Despite all their plans, funding remains a major stumbling block for the Foundation, and is an issue that affects not only individual performances but performer retention as well. Since it’s rare to make a living wage through the arts, students trained by the Foundation often leave after a few years, when the responsibilities of ordinary life catch up with them.

“That’s actually a pity, because professionalism in the arts is not sponsored here,” Anupa said. “It’s a pity we don’t have a support system… This is an issue that even father faced.  He went through many hours training people, but after three or four years, he lost them. And then a new group would come along, and it would happen all over again.”

Gayathri explained that funding isn’t the only thing holding them back: cultural perceptions and stereotypes can also be problematic. “Even though this shouldn’t be an issue, I find that being a woman composer is an issue here,” she said.

Three years ago, the sisters won big at the TV Derana film awards, bagging the award for the Best Original Score for their work composing the music for Nilendra Deshapriya’s film, ‘Thanha Rathi Ranga’, which won Best Film at that award ceremony.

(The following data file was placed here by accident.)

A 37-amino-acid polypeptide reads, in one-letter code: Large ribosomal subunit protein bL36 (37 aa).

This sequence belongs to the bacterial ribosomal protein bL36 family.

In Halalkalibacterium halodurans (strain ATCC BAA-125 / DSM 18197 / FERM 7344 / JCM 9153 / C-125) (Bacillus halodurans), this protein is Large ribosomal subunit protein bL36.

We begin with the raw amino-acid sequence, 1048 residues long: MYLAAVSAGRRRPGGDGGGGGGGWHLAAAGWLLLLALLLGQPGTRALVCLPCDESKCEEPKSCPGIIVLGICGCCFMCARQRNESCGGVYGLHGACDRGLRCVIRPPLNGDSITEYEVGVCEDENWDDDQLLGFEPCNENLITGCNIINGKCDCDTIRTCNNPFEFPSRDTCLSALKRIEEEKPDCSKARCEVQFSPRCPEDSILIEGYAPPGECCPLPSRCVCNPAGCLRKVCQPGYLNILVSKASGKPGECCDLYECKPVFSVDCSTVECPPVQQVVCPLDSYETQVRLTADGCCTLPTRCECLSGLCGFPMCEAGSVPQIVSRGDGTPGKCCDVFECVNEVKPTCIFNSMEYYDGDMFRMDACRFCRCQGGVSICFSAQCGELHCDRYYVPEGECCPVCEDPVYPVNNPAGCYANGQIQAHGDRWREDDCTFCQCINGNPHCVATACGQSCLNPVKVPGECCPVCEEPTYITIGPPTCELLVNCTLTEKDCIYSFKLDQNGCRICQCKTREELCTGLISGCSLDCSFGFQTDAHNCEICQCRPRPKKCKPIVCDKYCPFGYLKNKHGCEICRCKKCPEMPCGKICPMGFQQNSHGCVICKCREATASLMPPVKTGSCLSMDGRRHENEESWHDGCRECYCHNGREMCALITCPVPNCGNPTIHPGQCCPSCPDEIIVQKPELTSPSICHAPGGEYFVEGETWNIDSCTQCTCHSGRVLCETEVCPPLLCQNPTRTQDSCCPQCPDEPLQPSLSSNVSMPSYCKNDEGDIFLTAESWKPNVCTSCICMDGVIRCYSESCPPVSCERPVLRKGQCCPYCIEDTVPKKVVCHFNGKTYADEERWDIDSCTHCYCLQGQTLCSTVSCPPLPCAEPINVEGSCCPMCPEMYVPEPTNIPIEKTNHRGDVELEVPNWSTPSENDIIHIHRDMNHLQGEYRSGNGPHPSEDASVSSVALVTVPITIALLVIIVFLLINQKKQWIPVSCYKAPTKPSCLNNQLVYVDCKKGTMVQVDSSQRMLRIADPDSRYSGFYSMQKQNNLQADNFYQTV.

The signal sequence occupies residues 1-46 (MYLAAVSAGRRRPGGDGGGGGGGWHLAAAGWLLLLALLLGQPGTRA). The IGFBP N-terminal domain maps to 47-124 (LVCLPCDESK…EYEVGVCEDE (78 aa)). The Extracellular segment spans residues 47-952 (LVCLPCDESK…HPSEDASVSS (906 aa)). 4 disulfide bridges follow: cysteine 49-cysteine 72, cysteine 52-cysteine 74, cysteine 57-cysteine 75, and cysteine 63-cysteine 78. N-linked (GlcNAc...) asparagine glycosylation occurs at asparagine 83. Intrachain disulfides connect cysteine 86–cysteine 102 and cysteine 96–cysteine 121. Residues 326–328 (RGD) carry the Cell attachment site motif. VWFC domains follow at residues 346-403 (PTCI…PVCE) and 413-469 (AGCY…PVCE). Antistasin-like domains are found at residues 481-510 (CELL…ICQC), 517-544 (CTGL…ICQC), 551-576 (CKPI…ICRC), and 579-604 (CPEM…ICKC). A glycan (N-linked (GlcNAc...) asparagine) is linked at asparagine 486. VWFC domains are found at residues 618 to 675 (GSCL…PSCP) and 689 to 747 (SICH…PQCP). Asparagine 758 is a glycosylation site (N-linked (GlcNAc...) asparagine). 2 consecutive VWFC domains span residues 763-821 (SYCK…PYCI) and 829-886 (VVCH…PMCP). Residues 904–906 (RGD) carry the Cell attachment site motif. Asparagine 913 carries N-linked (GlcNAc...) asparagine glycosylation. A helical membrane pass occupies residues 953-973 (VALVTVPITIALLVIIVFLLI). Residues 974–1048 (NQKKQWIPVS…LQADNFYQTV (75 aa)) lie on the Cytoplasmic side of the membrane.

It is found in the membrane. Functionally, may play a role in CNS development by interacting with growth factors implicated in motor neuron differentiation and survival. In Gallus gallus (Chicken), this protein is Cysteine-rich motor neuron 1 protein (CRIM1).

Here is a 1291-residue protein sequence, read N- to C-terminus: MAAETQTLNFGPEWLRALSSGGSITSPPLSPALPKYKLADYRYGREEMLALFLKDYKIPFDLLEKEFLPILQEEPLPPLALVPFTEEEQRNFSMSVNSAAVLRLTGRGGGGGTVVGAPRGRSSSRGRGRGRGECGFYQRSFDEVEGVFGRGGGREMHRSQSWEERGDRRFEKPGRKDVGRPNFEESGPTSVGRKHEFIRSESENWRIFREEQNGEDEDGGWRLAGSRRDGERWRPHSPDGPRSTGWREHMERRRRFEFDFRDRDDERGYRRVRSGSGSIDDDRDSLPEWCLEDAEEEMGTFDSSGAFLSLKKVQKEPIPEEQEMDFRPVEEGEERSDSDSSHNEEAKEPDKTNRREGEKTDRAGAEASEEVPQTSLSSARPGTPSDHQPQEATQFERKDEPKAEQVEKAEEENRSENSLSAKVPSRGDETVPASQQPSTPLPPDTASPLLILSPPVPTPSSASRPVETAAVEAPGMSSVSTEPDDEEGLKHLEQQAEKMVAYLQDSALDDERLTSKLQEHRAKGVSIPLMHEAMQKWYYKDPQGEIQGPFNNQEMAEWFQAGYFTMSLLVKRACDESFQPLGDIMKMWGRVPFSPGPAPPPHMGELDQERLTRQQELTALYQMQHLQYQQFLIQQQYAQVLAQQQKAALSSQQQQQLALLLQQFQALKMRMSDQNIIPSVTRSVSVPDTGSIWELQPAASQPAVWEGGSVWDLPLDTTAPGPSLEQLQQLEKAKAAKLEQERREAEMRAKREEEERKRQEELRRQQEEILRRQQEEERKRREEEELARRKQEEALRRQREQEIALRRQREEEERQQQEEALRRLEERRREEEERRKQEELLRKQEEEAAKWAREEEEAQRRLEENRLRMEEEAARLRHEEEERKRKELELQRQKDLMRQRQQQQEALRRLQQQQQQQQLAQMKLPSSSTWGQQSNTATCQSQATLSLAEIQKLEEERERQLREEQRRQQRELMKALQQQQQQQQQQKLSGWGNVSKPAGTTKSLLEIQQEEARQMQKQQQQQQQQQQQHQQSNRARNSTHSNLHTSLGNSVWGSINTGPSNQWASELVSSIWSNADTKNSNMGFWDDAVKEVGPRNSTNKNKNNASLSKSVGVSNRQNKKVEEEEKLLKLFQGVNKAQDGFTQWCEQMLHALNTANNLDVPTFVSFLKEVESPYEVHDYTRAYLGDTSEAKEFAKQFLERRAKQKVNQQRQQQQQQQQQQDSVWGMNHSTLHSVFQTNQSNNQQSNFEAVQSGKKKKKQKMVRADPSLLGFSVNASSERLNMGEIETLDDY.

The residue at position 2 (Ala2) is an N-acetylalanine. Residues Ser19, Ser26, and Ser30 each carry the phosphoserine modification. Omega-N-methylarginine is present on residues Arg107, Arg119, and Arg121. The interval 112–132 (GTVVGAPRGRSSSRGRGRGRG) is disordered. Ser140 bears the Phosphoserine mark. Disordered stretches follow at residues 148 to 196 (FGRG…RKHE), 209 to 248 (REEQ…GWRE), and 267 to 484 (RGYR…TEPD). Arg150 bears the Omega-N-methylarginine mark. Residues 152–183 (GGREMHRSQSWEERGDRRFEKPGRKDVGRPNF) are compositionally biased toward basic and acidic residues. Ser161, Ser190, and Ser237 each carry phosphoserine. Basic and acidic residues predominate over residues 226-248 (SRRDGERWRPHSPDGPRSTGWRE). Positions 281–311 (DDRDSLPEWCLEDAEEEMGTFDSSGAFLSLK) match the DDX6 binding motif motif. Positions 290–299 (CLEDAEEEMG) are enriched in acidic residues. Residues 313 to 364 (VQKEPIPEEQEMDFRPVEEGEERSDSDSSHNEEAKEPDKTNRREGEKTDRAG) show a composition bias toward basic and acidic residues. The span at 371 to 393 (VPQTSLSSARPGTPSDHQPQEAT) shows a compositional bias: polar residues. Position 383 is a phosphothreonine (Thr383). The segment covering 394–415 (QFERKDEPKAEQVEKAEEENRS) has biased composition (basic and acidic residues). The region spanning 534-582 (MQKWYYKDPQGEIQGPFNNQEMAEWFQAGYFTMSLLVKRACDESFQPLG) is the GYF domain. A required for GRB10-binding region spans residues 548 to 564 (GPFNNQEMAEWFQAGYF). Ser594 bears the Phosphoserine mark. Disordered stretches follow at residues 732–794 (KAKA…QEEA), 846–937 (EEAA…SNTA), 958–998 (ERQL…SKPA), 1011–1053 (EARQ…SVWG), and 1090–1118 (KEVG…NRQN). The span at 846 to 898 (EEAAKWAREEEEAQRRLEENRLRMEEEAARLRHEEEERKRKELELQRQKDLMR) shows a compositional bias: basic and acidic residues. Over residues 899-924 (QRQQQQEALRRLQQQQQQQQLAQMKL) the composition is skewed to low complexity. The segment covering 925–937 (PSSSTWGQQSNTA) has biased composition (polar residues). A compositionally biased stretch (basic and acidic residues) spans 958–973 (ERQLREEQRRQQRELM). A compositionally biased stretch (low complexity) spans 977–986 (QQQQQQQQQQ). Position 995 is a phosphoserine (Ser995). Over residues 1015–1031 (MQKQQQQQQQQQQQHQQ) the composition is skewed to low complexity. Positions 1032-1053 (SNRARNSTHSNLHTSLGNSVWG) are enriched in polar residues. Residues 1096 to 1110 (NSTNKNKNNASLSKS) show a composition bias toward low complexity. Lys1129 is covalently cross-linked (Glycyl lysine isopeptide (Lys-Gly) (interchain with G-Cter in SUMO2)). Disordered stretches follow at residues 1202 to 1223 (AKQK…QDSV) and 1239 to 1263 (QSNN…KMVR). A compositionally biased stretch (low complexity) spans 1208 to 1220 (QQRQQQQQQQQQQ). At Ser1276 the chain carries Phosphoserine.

“I composed the music and Anupa directed the music. We won all the awards for that and became the first women composer[s] to win an award for a film, but there was nothing mentioned about it,” said Gayathri.

As she recalled, “A little girl came to me after the Jaffna Music Festival and said that she never knew that women composed. So, if you can (in this manner) inspire even one person, I think that’s a meaningful life to live.”

Cover Image by Dilshad Abdeen.